When presenting the Budget Bill for 2021, the Swedish Government, together with the Centre Party and the Liberals, launched a proposal for a so-called “risk tax” to be paid by banks and other credit institutions. The proposal is now out for consultation until 13 November. Tomas Werngren, CEO of Kommuninvest, is sharply critical of the fact that the proposal, in its current design, would have very negative effects on the municipal sector.
What is the problem?
– I have no particular views on the Government, with C and L, wanting to increase the taxation of the financial sector. But I strongly oppose that they in this first proposal have chosen a design that would mean that the municipal sector, and particularly the small and medium-sized municipalities, would be hit very hard. I assume that this is a lapse that has affected the quality of the proposal.
With this design, Kommuninvest, the municipal sector’s tool for collaboration in the financial area, would be forced to pay the tax in full. This would add an extra cost of about SEK 330 million in 2022 and around SEK 385 million from 2023 onwards. Given that Kommuninvest is a non-profit collaboration, this entire sum would have to be paid by the municipal sector through sharply raised interest rates on the loans to municipalities and regions. At a time when the economy of the municipal sector is under pressure and the investment needs are very substantial, it would be highly inappropriate to impose a tax on municipal cooperation. Almost SEK 400 million annually is significantly more than the Government, at SEK 250 million, is planning to spend in its proposal for a special municipal delegation. To give with one hand and take away with the other is unfortunately not a policy line that inspires confidence.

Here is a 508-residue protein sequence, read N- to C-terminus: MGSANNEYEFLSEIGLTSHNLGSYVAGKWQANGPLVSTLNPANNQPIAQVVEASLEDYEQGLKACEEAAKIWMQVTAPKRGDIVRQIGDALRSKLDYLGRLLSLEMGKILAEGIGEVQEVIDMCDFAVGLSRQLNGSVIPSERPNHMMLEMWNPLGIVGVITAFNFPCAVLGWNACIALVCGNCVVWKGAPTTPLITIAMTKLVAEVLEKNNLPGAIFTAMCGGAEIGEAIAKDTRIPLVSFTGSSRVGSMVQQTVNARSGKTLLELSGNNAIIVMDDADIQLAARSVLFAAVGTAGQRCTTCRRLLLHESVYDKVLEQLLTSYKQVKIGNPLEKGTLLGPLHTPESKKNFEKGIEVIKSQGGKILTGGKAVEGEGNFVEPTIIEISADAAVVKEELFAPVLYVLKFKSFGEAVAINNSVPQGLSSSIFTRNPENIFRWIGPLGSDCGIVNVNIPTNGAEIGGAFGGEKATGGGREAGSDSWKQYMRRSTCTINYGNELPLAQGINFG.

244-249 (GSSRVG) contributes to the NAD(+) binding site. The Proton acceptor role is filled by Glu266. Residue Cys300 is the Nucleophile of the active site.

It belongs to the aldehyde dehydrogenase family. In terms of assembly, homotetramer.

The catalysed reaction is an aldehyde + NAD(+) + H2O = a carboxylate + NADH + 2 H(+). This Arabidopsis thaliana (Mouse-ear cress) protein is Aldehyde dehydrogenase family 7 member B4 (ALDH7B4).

But that is not the whole story. The effects would be even worse than that. If the tax would be implemented in line with the proposal, a number of large municipalities and regions, which run or have the opportunity to run their own market programs, would probably increase their direct borrowing in the market. Only municipalities and regions in collaboration, through Kommuninvest, would be taxed for borrowing in the international and Swedish capital markets. Municipalities and regions that turn directly to the market would not be taxed. This would mean that Kommuninvest, whose volumes would be reduced, would have to adapt. Working at lower volumes, with weaker economies of scale, would in turn lead to further interest rate increases for those municipalities and regions that cannot turn directly to the market.
The largest municipalities and regions could thus, for their part, limit the negative effects of the tax. Their main problem might be that they would maybe not, in the same way as today, be able to use Kommuninvest as a safe haven for secure and stable borrowing in turbulent times. For the small and medium-sized municipalities and regions, however, the majority of which depend on Kommuninvest for all their borrowing, the negative consequences would be far-reaching. Investment plans would probably have to be cut – with a very serious impact on welfare delivery.